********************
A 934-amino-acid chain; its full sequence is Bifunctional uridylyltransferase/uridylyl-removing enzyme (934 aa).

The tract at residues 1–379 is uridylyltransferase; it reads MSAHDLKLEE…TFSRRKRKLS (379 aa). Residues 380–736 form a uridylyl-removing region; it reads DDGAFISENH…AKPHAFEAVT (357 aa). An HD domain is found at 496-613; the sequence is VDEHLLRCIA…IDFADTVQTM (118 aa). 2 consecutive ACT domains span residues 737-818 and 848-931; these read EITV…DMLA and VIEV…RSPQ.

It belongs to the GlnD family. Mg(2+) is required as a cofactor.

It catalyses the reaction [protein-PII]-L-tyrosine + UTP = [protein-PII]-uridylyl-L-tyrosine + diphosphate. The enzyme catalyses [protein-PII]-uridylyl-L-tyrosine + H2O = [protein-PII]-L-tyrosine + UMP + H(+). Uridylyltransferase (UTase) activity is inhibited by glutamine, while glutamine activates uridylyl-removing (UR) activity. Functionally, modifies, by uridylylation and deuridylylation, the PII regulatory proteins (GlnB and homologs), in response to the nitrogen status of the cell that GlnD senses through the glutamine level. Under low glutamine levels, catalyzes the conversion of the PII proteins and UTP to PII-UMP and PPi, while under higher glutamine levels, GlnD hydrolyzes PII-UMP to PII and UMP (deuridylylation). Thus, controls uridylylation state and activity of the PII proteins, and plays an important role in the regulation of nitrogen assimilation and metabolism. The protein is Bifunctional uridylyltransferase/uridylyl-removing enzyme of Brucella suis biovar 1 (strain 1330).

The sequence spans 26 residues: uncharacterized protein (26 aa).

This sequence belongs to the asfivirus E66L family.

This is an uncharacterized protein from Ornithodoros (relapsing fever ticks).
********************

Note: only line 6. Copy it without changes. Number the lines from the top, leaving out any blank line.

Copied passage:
This sequence belongs to the asfivirus E66L family.